Hooves: Too Dry, Too Damp?
Hooves: Too Dry, Too Damp?
Your boots protect your feet from different types of weather, and you can always adjust your footwear to match the conditions. But your horse's hooves are exposed to the environment 24/7, affecting his physical well-being and hoof health. Whether you live in a dry desert climate, a wet and rainy region, or somewhere in between, you'll want to understand how excessively dry or wet weather can affect your Quarter Horse's hooves. With a few simple and proactive tips and tools, you can combat hoof issues before they happen.
First, know the hoof
Before we get to the nitty gritty, it's important to understand the structure of the hoof. Your horse's own body has some control over the moisture content of the “living" areas of the hoof, the sensitive regions inside the hoof where blood flows, similar to the quick in a dog or cat's nail. But the outer layers of the hoof, the hoof walls and soles that behave much like our fingernails, are affected by environmental moisture conditions. We'll focus on the hoof's outer layers, since that's what's mostly affected by extreme conditions.
When hooves are too wet
Despite snow on the ground during the chilly months, regions that experience cold winters are actually pretty dry much of the season. But it's often in the transitional periods of fall and spring when the melting snow becomes water and heavy rain and mud join forces that excess moisture can become an issue for horse's hooves. This can lead to certain issues:
- Thrush. Where do bacteria tend to thrive? In wet conditions! Thrush is a bacterial issue in the hoof, usually caused by overly wet conditions, so spring and fall mud seasons are prime times to be on the lookout. Thrush may also crop up during periods of prolonged stall rest, such as when a horse is recovering from an injury and needs to remain inactive to heal or when challenging weather, like excessive heat or rain, forces horses to stay indoors for an extended time.
- Soft hooves. When too much moisture soaks into the hard parts of your horse's hoof walls, it can cause them to become overly soft and pliable. The frog — that soft triangular region behind your horse's sole next to the collateral grooves that you clean out with a hoof pick — acts as a shock absorber and provides traction to the hoof. If your horse's hooves are in significant moisture for too long, the frog, in particular, can suffer and deteriorate.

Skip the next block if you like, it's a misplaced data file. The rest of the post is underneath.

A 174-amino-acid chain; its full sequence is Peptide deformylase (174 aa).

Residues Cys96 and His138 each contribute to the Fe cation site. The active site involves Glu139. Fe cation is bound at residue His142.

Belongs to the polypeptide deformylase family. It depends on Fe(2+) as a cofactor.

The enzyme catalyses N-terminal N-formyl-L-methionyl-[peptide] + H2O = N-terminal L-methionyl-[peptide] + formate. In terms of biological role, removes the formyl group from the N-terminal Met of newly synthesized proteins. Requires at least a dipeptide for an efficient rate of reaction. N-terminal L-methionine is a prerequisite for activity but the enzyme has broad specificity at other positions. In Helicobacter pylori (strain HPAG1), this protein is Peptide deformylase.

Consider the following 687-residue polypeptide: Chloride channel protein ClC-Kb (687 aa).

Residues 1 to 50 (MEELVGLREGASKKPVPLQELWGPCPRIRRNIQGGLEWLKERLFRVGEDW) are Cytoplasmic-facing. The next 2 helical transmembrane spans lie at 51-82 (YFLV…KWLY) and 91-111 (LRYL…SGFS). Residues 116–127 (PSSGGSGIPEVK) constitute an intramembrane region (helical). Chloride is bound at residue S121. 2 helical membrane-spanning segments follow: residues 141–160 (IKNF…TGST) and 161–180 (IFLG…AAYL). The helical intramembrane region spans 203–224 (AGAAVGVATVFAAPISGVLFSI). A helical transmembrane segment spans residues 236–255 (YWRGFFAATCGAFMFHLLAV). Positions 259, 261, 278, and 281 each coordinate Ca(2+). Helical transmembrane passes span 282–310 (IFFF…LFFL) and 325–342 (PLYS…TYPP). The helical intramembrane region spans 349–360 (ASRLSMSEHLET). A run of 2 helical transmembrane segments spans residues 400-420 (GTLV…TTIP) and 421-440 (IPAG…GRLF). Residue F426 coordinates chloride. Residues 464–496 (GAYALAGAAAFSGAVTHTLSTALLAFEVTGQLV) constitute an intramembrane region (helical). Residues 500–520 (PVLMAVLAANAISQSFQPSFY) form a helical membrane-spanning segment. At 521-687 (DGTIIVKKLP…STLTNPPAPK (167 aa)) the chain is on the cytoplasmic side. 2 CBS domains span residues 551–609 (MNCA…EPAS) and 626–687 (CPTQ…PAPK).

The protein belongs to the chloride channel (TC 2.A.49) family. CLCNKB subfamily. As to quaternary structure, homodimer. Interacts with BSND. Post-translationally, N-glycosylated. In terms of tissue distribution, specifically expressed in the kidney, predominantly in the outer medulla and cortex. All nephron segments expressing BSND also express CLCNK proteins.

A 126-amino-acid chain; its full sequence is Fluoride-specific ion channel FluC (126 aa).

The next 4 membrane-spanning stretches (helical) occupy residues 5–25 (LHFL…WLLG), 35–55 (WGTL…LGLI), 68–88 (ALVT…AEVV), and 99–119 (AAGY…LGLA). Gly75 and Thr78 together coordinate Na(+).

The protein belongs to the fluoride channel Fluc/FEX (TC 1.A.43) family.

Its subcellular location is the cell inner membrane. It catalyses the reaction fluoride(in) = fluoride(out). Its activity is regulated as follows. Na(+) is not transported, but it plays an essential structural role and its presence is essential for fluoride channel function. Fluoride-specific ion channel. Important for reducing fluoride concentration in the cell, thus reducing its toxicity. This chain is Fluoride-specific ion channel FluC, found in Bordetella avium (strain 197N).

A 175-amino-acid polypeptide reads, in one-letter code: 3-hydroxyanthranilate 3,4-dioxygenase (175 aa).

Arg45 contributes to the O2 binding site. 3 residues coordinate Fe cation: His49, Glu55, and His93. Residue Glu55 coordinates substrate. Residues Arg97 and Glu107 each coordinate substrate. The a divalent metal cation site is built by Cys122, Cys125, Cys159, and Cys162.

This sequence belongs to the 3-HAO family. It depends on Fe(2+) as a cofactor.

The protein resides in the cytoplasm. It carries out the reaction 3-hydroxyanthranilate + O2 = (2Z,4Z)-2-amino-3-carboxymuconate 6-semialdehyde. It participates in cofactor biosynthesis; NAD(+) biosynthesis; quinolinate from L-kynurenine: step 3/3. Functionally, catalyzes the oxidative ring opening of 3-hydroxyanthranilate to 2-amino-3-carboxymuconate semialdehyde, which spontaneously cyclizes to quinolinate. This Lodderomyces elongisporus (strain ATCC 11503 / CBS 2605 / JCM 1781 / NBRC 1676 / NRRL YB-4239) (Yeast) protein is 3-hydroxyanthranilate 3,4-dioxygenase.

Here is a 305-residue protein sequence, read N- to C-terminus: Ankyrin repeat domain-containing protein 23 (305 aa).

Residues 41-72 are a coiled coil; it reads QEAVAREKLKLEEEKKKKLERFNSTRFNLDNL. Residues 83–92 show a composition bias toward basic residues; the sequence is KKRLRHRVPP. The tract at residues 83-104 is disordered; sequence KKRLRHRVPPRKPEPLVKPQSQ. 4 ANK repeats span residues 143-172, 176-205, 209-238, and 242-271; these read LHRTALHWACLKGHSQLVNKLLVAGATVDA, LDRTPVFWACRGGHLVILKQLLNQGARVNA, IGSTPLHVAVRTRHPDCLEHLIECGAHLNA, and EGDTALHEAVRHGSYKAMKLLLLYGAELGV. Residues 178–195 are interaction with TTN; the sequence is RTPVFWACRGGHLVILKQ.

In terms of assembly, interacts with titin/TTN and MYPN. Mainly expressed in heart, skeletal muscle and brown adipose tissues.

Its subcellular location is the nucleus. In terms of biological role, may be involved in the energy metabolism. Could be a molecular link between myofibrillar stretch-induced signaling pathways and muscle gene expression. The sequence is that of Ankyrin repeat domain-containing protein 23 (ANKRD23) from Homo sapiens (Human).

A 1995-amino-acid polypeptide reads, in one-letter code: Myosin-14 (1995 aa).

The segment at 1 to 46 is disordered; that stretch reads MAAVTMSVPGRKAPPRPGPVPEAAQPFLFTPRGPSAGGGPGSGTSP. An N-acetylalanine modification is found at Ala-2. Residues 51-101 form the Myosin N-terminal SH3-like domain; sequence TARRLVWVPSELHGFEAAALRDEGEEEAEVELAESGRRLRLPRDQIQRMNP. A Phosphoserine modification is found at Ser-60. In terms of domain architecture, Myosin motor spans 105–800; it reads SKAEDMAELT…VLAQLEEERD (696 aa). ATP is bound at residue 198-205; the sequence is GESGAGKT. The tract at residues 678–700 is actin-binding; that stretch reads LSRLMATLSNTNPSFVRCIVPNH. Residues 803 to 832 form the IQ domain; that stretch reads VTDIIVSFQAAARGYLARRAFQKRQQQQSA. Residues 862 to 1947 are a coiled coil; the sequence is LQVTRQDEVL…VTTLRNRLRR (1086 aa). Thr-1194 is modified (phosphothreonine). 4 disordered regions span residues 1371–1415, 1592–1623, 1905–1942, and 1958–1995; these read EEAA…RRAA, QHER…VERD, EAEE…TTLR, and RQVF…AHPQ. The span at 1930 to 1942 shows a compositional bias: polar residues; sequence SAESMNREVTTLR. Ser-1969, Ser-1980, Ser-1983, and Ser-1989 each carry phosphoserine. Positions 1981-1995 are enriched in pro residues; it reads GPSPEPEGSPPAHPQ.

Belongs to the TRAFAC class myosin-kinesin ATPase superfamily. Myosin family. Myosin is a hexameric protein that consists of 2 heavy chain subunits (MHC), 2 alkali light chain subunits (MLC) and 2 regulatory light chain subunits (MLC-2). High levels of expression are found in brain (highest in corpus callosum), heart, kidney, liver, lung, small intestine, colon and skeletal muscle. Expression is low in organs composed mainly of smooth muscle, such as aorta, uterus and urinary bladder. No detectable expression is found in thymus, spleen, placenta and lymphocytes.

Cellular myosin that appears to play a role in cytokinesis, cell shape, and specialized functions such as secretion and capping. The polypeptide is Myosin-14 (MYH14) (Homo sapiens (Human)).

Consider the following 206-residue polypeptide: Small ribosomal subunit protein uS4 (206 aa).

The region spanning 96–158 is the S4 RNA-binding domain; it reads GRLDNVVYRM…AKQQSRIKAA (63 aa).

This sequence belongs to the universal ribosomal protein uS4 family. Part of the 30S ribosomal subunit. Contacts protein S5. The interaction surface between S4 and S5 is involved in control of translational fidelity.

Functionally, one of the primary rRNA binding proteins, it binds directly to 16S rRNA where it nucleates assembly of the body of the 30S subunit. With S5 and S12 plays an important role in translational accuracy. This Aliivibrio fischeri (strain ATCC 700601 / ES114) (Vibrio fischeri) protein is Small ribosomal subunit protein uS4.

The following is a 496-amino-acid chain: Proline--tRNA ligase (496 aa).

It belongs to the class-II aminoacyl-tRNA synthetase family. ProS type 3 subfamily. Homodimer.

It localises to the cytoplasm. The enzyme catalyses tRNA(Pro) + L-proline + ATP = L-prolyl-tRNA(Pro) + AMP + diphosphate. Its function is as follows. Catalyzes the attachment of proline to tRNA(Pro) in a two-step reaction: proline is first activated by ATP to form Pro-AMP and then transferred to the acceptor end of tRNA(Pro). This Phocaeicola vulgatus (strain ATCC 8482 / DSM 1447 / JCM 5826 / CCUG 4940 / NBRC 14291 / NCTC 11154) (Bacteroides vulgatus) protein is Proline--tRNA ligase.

- Excess sole bruising. Likewise, the softness caused by excess moisture can cause your horse's sole to bruise more easily, which can be painful. Abscesses (internal hoof bacterial infections) may also become more likely.
When hooves are too dry
Picture this: it's midsummer, and it hasn't rained in weeks. The pastures are dry, the ground is hard and your horse's hooves kick up dust whenever he's on the trail. Conditions like these are enough to contribute to a variety of hoof issues. When you have a hoof with too little moisture combined with hard, dry ground conditions, you have a recipe for cracking and breakages.
While any location can experience the occasional drought, the Western and Southwestern U.S. experience them regularly. Quarter Horses are no stranger to the arid or mountainous conditions of these regions, where they may be called upon to perform ranch work or to pack riders and supplies into deep back country. Healthy hooves are important in conditions like these, just as they're important to the Quarter Horse in the show ring. Again, some horses may be more susceptible than others, but in general, overly dry environmental conditions can contribute to:
- Hoof cracking. When hooves dry out, they begin to lose their flexibility and pliability. Instead of giving to pressure when it occurs, dry hooves may likely to start flaking or cracking during exercise (or even when stomping flies). The severity of a hoof crack can range from superficial to serious, but many only cause cosmetic damage. But it is possible to develop more severe chronic cracks (such as quarter cracks), where the hoof's ability to bear weight can be compromised.